Pandemics, Public Health, and Statecraft in Twentieth-Century U.S. History
July 4-5, 2022, Institute of the Americas, University College London
Professor Gary Gerstle, University of Cambridge
Professor Beatrix Hoffman, Northern Illinois University
The literature on modern American pandemics is vast and continues to unfold in new directions, as scholars of medicine pay closer attention to the cultural politics of public health and the complex links between capitalism, racism, and infectious diseases. Yet, coverage of epidemics among historians of U.S. statecraft remains far from even. The historiography of the twentieth-century American state says comparatively little about even world-historic outbreaks like the 1918 Influenza pandemic, probably because of an ingrained assumption that epidemics are peripheral, episodic events that do not influence state formation. This conference aims to repair this neglect by setting forth why the history of infectious disease deserves to figure more prominently in accounts of the twentieth-century state.
The COVID-19 crisis has prompted an avalanche of journal articles, books, and op-eds on the history of infectious diseases. We envision a conference that will leverage this renewed interest in pandemics in the service of new insights into the theory and history of state power. How might the history of the American state – its structure, modes of operation, and periodization – look different when pandemics and public health move to the centre of our analytical framework? How does the history of state power, in turn, deepen our understanding of past epidemics? The conference organizers particularly welcome interdisciplinary answers to these questions, drawing together insights from the work of historians, political scientists, sociologists, and legal scholars. Ultimately, we hope to show that while the scale, impact, and nature of each pandemic may differ, they collectively reveal enduring features of American statecraft.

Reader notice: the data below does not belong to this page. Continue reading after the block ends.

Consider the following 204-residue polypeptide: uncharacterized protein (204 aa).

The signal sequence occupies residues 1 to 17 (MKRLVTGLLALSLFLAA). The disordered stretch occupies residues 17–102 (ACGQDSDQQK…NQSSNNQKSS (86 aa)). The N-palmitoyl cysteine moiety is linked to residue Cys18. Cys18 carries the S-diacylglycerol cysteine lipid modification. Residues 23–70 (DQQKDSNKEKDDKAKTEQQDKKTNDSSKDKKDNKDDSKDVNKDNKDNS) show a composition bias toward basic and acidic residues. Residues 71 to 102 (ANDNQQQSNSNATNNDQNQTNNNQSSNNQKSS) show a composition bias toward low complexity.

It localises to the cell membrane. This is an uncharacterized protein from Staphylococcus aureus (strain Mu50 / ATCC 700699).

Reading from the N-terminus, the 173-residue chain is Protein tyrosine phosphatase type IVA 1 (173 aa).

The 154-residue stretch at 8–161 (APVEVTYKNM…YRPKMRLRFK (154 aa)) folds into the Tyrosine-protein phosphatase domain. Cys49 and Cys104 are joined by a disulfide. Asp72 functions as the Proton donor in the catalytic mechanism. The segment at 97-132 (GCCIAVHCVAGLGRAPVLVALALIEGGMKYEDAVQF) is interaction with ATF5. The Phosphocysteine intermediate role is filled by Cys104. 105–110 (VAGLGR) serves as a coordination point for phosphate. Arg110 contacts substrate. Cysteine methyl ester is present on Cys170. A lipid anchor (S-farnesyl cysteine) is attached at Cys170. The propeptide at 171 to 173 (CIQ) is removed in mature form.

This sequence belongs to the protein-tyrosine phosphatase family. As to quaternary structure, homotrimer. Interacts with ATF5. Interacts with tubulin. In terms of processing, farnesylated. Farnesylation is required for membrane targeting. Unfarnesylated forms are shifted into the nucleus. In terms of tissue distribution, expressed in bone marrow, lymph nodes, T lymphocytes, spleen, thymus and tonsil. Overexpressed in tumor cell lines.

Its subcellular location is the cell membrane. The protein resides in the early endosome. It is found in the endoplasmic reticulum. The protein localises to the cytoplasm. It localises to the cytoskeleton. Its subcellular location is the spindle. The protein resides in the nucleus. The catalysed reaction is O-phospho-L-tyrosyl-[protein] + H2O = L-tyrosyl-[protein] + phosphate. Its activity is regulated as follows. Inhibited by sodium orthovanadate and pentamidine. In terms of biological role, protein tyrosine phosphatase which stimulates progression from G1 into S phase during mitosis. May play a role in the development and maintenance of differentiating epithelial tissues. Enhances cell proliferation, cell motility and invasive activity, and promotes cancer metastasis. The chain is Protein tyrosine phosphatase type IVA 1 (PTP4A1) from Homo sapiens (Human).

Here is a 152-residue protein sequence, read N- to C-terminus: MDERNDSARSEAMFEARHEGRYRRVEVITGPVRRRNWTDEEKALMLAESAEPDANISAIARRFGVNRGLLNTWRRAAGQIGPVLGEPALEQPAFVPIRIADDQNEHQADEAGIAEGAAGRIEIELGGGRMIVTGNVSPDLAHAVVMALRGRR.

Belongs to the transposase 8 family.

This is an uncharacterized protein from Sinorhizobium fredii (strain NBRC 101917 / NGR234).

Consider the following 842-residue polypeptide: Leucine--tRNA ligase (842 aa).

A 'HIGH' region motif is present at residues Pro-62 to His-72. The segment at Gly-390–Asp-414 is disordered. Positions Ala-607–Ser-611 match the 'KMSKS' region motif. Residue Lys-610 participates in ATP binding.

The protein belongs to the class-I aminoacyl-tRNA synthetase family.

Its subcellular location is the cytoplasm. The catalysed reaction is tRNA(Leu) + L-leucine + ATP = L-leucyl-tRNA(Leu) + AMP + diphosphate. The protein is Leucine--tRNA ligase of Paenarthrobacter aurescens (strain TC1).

Topics might include (but are not limited to):
- How pandemics have been agents of state development in modern U.S. history.
- Carcerality, penal power, and the history of pandemics.
- Public health and the theory of state power.
- The relationship between pandemics and political debates over universal healthcare.
- Transnational and global responses to pandemic diseases.
- Pandemics, public-private partnerships, and the ‘Associational State’.
- Sexuality, the state, and HIV/AIDS.
- Pandemics, federalism, and the ‘Compound Republic’.
Individual paper proposals and three-person panel proposals are equally welcomed. If submitting an individual paper, please send a brief CV (no more than two pages) and a 150-250-word abstract of the proposed paper. Panel proposals should contain a 200-300-word abstract for the panel and a brief CV (no more than two pages) for each participant and the chair.
Please email submissions and enquiries to Stephen Colbrook –
firstname.lastname@example.org – by March 31, 2022.
We hope to host the conference in-person at University College London between 3 and 4 July 2022, but we will pivot to a virtual event if the COVID-19 situation deteriorates.